Watson-Wentworth was returned unopposed as Whig Member of Parliament for Bossiney at a by-election on 21 March 1701. He was only returned as a stop-gap and at the general election later that year he sought a seat elsewhere but in the end decided not to stand. At the 1702 general election, he stood at Higham Ferrers but was defeated. However his opponent died within a year and Watson-Wentworth was returned unopposed for Higham Ferrers at a by-election on 22 November 1703. He acquired the electoral interest at Higham Ferrers and was returned unopposed at the general elections of 1705, 1708 and 1710. He made little impression in his first parliaments, but being a church supporter moved progressively towards the Tories culminating in opposing the impeachment of Dr Sacheverell and being considered a worthy patriot. At the 1713 general election he was returned at Malton as well as Higham Ferrers and decided to sit for Malton. Now being considered whimsical or a Whig that voted with the Tories he supported the Whigs against the expulsion of Richard Steele and in other divisions.After the 1715 general election, when he and his son were elected in a contest at Malton, he was classified as a Whig, but voted against the government on almost every occasion. At the 1722 general election he was returned unopposed again for Higham Ferrers.
Watson-Wentworth died at Harrowden on 6 October 1723 and was buried in York Minster where his elaborate monument with standing marble effigy survives.
Charles Watson-Wentworth, 2nd Marquess of Rockingham,, styled The Hon. Charles Watson-Wentworth before 1733, Viscount Higham between 1733 and 1746, Earl of Malton between 1746 and 1750 and The Marquess of Rockingham in 1750 was a British Whig statesman, most notable for his two terms as Prime Minister of Great Britain. He became the patron of many Whigs, known as the Rockingham Whigs, and served as a leading Whig grandee. He served in only two high offices during his lifetime, but was nonetheless very influential during his one and a half years of service.
Marquess of Rockingham, in the County of Northampton, was a title in the Peerage of Great Britain. It was created in 1746 for Thomas Watson-Wentworth, 1st Earl of Malton. The Watson family descended from Lewis Watson, Member of Parliament for Lincoln. He was created a Baronet, of Rockingham Castle in the County of Northampton, in the Baronetage of England in 1621. In 1645 he was further honoured when he was raised to the Peerage of England as Baron Rockingham. The third Baron served as Lord-Lieutenant of Kent. In 1714 he was created Baron Throwley, Viscount Sondes and Earl of Rockingham in the Peerage of Great Britain. His eldest son Edward Watson, Viscount Sondes, predeceased him and he was succeeded by his grandson, the second Earl. The second Earl was Lord-Lieutenant of Kent before his early death in 1745. He was childless and was succeeded by his younger brother, Thomas. He had previously represented Canterbury in Parliament. He died in 1746, whereupon the barony of Throwley, viscountcy and earldom became extinct.
Earl Fitzwilliam was a title in both the Peerage of Ireland and the Peerage of Great Britain held by the head of the Fitzwilliam family.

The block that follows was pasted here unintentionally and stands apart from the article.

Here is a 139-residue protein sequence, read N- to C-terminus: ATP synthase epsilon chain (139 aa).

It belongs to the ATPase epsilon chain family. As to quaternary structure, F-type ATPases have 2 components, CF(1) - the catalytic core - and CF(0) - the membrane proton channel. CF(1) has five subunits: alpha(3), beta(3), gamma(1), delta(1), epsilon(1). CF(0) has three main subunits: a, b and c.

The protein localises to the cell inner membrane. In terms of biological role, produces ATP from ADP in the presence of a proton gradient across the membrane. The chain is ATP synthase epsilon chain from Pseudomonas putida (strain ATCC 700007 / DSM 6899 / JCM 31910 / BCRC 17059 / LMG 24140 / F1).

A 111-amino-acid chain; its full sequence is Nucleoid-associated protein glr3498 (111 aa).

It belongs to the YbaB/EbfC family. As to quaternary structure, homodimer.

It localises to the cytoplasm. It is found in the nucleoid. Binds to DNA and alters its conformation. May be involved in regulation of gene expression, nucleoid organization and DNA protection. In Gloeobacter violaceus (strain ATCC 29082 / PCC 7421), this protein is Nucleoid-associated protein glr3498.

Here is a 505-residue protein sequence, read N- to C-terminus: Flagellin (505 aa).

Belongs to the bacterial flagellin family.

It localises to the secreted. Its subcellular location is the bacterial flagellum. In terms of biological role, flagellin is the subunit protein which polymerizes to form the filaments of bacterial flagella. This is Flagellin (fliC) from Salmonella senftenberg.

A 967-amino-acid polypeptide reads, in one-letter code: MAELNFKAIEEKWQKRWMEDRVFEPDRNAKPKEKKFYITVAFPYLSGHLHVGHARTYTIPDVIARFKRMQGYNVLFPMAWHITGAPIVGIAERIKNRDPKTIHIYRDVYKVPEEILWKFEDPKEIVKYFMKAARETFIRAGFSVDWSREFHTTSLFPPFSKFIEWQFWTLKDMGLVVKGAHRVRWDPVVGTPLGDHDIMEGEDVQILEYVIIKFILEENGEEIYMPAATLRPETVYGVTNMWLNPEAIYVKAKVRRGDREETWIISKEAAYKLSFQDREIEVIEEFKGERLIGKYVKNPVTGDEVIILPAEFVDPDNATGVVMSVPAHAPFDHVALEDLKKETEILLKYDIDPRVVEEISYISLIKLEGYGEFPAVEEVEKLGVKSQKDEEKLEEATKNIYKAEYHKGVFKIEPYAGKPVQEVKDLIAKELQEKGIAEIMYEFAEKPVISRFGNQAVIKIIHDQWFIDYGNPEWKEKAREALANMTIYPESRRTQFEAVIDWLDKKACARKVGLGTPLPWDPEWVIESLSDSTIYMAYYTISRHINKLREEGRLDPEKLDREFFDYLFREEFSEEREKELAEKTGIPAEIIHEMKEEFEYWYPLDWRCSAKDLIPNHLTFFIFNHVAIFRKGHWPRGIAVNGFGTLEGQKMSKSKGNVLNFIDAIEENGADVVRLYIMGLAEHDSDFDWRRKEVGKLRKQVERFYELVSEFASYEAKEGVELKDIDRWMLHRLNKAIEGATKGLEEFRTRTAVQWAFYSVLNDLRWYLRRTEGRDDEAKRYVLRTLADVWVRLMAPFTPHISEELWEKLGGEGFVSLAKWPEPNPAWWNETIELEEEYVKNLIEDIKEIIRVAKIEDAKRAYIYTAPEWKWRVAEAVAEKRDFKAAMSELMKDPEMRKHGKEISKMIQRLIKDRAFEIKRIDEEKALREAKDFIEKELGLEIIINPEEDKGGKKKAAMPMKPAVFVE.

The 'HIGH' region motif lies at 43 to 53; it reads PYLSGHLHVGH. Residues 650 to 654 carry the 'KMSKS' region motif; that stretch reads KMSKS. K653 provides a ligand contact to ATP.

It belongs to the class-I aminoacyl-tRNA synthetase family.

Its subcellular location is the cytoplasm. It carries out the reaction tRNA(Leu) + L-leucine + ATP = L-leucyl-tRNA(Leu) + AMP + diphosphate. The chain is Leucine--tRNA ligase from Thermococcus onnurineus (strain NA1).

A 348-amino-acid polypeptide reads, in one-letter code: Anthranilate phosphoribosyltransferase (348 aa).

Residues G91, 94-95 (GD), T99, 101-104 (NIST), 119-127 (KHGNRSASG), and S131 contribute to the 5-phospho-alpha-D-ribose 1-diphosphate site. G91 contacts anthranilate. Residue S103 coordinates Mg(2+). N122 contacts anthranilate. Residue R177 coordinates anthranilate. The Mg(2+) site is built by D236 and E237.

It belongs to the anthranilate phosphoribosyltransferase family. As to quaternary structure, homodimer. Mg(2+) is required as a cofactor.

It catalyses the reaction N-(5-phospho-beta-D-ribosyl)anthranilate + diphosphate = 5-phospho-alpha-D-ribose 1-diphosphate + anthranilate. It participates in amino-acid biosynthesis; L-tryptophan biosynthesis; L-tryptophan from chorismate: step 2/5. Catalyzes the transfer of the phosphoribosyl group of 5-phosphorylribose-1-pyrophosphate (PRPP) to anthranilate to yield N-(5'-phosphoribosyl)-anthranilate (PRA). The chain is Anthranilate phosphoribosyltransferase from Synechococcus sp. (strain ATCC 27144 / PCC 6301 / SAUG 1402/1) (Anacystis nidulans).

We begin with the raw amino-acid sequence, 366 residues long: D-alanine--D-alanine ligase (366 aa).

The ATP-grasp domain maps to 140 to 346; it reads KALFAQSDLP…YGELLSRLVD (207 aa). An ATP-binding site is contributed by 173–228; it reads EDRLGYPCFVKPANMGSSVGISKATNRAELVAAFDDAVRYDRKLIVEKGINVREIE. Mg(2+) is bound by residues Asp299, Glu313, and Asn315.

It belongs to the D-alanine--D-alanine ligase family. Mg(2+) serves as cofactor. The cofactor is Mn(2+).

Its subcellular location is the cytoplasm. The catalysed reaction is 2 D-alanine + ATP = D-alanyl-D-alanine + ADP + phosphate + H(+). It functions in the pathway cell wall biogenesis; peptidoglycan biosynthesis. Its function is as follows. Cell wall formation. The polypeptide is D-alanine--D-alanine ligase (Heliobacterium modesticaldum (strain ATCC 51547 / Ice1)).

Thomas Watson, 3rd Earl of Rockingham, styled Hon. Thomas Watson until 1745, was an English nobleman and politician. He represented Canterbury in the House of Commons and was appointed Lord Lieutenant of Kent after succeeding to the earldom, but died shortly thereafter.
Malton, also called New Malton, was a constituency of the House of Commons of the Parliament of England in 1295 and 1298, and again from 1640, then of the Parliament of Great Britain from 1707 to 1800 and of the Parliament of the United Kingdom from 1801 to 1885. It was represented by two Members of Parliament until 1868, among them the political philosopher Edmund Burke, and by one member from 1868 to 1885.
Higham Ferrers was a parliamentary borough in Northamptonshire, which was represented in the House of Commons from 1558 until 1832, when it was abolished by the Great Reform Act. It was one of the very small number of English boroughs in that period which was entitled to elect only one rather than two Members of Parliament.
Edward Finch-Hatton of Kirby Hall, near Rockingham, Northamptonshire, was a British diplomat and politician who sat in the House of Commons for 41 years from 1727 to 1768.
Sir William Meredith, 3rd Baronet, was a British landowner who sat in the House of Commons from 1754 to 1780. A Rockingham Whig, he served as a Lord of the Admiralty from 1765 to 1766.
William James Conolly was an Anglo-Irish landowner and Whig politician who sat in the Irish House of Commons from 1727 to 1754 and in the British House of Commons from 1734 to 1754
The Honourable Richard Watson was a British Whig politician who served as a Member of Parliament (MP) for Canterbury from 1830 to 1835 and briefly in 1852 for Peterborough.
Edward Watson, Viscount Sondes of Lees Court, Sheldwich, Kent, and Park Place, London, was a British Whig politician who sat in the House of Commons between 1708 and 1722.
Lewis Watson, 1st Baron Sondes, called Hon. Lewis Monson before 1746 and Hon. Lewis Watson from 1746 to 1760, was a British Whig politician and peer.
John Finch of Bushey, Hertfordshire, was a British lawyer and politician who sat in the House of Commons for 23 years from 1724 to 1747.
Henry Finch was a British academic and politician who sat in the House of Commons from 1724 to 1761.
Charles Leigh (1686–1749) of Leighton Buzzard, Bedfordshire was a British politician who sat in the House of Commons between 1710 and 1734
|Parliament of England|
| Member of Parliament for Bossiney |
With: John Tregagle
Sir John Molesworth
| Member of Parliament for Higham Ferrers |
Parliament of Great Britain
|Parliament of Great Britain|
Parliament of England
| Member of Parliament for Higham Ferrers |
| Member of Parliament for Malton |
With: William Strickland
Thomas Watson-Wentworth (the younger) 1715
Sir William Strickland
Thomas Watson-Wentworth (the younger)
| Member of Parliament for Higham Ferrers |